The Stockholm Convention on Persistent Organic Pollutants seeks to rid the world of some of the most dangerous chemicals ever created. Ratified by 150 countries, the Convention targets 12 hazardous pesticides and industrial chemicals that can kill people, damage the nervous and immune systems, cause cancer and reproductive disorders and interfere with child development. Other UN conventions and action plans help to preserve biodiversity, protect endangered species, combat desertification, clean up seas and curb cross-border movements of hazardous wastes.

40 Protecting consumers’ health

To ensure the safety of food sold in the marketplace, FAO and the World Health Organization, working with Member States, have established standards for over 230 food commodities, safety limits for more than 3,000 food contaminants, and regulations on food processing, transport and storage. Standards on labelling and description seek to ensure that the consumer is not misled. More food than ever before is travelling the globe, and the United Nations works to make sure that it is safe.

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41 Combating terrorism

Member States have been coordinating their counter-terrorism efforts through the United Nations. In 2006, the UN adopted a global strategy to counter terrorism — the first time that all countries agreed to a common approach to fighting terrorism. UN agencies and programmes have helped countries to put in practice the common strategy, providing legal assistance and promoting international cooperation against terrorism. The UN has also put in place a legal framework to combat terrorism. Sixteen global legal instruments have been negotiated under UN auspices, including treaties against hostage-taking, aircraft hijacking, terrorist bombings, terrorism financing and, most recently, nuclear terrorism.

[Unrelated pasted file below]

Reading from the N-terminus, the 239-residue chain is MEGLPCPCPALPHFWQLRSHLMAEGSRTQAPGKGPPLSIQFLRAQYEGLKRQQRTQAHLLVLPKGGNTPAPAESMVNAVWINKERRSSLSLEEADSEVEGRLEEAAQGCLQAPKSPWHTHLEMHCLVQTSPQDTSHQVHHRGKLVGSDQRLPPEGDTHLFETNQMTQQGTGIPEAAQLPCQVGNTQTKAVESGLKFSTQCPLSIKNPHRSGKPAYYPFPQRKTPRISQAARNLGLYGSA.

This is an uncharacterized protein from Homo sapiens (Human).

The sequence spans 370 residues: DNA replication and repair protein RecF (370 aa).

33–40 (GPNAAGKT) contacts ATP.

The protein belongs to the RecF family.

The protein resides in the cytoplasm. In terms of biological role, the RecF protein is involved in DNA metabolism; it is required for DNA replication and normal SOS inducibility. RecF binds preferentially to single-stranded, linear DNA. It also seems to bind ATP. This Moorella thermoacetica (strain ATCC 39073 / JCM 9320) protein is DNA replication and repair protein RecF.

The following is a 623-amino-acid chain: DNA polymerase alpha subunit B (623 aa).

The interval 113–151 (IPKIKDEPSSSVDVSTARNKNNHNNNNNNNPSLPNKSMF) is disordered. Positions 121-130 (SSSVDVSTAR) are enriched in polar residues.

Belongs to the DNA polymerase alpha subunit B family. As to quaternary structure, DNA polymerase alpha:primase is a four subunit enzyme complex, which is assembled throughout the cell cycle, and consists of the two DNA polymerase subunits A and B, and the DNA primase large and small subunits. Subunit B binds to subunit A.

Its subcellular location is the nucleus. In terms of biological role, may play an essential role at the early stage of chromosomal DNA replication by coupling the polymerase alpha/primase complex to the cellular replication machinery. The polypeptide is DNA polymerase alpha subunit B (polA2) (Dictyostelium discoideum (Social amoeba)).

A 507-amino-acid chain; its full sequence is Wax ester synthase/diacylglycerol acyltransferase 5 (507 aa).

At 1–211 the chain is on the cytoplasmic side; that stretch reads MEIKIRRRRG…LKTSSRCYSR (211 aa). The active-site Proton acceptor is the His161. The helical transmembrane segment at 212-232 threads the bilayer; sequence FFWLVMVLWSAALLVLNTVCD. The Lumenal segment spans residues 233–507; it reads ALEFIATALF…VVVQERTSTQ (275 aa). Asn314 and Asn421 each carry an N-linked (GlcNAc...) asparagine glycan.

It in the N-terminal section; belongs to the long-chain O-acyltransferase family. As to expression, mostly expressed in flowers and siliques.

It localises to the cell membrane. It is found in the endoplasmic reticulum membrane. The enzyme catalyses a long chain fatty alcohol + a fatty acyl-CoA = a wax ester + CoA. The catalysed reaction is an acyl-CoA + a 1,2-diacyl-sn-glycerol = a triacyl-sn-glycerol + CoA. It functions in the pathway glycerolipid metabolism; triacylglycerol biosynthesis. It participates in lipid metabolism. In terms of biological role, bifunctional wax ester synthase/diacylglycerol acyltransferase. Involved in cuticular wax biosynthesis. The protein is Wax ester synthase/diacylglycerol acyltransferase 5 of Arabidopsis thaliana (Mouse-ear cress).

42 Helping to resolve major international disputes

By delivering judgments and advisory opinions, the International Court of Justice (ICJ) has helped to settle international disputes involving territorial questions, maritime boundaries, diplomatic relations, State responsibility, the treatment of aliens and the use of force, among others.

43 Improving global trade relations

The UN Conference on Trade and Development (UNCTAD) has helped developing countries to negotiate trade agreements and to win preferential treatment for their exports. It has negotiated international commodity agreements to ensure fair prices for developing countries, improved
the efficiency of their trade infrastructure and helped them to diversify their production and to integrate into the global economy.

44 Promoting economic reform

The World Bank and the International Monetary Fund have helped many countries to improve their economic management, provided temporary financial assistance to countries to help ease balance-of-payment difficulties and offered training for government finance officials.

45 Promoting stability and order in the world’s oceans

The United Nations has spearheaded international efforts to regulate the use of the oceans under a single treaty. The 1982 UN Convention on the Law of the Sea, which has gained nearly universal acceptance, provides the legal framework for all activities in the oceans and seas. The Convention lays down rules for the establishment of maritime zones, the rights and duties of coastal and landlocked States, including with regard to navigation, the protection of the marine environment, marine scientific research, and the conservation and sustainable use of marine living resources. The treaty includes mechanisms for settling disputes.

46 Improving aviation and shipping

UN agencies have been responsible for setting safety standards for aviation and shipping. The International Civil Aviation Organization (ICAO) has contributed to making air travel the safest mode of transportation. In 1947, when 21 million travelled by air, 590 were killed in aircraft accidents; in 2007, the number of deaths was 581 out of 2.2 billion airline passengers. Likewise, the International Maritime Organization (IMO) has helped to make the seas cleaner and shipping safer and more secure. Statistics show that shipping is becoming safer and is improving its environmental credentials. Ship losses are falling, fatalities are decreasing, pollution incidents are down, total oil pollution is down, and air pollution and pollution from sewage are being tackled—all while the amount of cargo carried by sea continues to increase.

47 Combating international crime